It’s no secret that being on the front line of emergency care can be a traumatic experience for lifeguards and that being able to identify some of the signs and symptoms of someone experiencing mental distress vital in administering initial treatment.

This Tuesday and Wednesday a group of Lifeguards from Northern NSW will participate in a unique workshop designed to give them a better understanding of mental health first aid training.
Over 15 Lifeguards from the Tweed, Ballina, Byron Bay, the Clarence, and Port Macquarie have signed up for the 2-day course which will be conducted through Northern NSW Health.

The workshop will be led by registered nurse Steve Carrigg who has almost three decades of experience working in the mental health sector.

Importantly a key focus of the workshop will not just be on the mental health of those they might come into contact with in an emergency situation but how to identify the signs that a colleague might be struggling.

It is both a normal and very human reaction to be effected by a traumatic experience and Lifeguards in Northern NSW have been through a tough 18 months.

Ballina Shire Lifeguard Supervisor, Ruben Roxburgh who encouraged his teammates to attend the course said it was a vital part of improving your skills as well-rounded Lifeguard.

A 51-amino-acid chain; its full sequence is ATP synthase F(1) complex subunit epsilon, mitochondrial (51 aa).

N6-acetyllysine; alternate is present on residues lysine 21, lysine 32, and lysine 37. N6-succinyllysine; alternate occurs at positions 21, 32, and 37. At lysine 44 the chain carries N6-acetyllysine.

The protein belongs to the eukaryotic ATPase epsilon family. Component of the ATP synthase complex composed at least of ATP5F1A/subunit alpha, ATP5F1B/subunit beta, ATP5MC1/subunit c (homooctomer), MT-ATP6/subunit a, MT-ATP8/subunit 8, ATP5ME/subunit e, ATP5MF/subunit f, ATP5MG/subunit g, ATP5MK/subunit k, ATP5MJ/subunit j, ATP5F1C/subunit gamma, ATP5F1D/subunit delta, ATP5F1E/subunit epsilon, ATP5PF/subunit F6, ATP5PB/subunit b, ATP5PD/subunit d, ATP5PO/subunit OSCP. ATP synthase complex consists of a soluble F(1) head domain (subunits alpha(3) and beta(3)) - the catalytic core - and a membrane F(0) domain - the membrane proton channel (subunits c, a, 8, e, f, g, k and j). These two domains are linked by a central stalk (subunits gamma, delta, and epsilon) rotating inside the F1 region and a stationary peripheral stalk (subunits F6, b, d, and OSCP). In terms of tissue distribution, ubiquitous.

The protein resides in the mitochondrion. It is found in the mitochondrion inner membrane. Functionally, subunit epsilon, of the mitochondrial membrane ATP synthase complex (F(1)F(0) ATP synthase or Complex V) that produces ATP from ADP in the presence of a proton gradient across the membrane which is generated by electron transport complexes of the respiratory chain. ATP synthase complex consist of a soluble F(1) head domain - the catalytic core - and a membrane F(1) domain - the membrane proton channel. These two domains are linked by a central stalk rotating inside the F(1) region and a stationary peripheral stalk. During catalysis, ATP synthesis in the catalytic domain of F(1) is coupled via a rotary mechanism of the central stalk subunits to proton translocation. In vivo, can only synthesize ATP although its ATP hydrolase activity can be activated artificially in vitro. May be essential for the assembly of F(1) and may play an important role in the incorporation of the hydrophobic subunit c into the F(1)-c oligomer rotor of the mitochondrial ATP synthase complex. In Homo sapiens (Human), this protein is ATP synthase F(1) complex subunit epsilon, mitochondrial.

“I really believe that the importance of mental health is a growing concern for not only Lifeguards but also the wider community.

“Lifeguards are at the forefront of dealing with people and to have these skills and ability to recognise these signs is an important part of creating a stronger lifeguard service. It is crucial that we are able to understand to differences within the community and be adaptable which is what this course aims to teach us,” Mr Roxburgh said.

When queried about whether this course was something Lifeguards would ever have considered even as recently as a decade ago, the 18-season-veteran was frank in his response.

“I know I’m closer to the end of my beach career than the beginning and one of the great things in recent seasons is how much support we’ve had in expanding and improving the skills and knowledge of all Lifeguards.

“The management right across the ALS have given us incredible support and proved to be original thinkers and provided access to training that has not only improved our skills as Lifeguards but as people as well,” said Mr Roxburgh

“I am at the stage where I really want to mentor the next generation and ensure they’re prepared for the challenges that await them. A solid understanding of mental health will play an important part in that.”


Photograph – ALS Lifeguards particpate at the 2016 Mental Health Workshop which took place during Mental Health Week. Courtesy of Ruben Roxburgh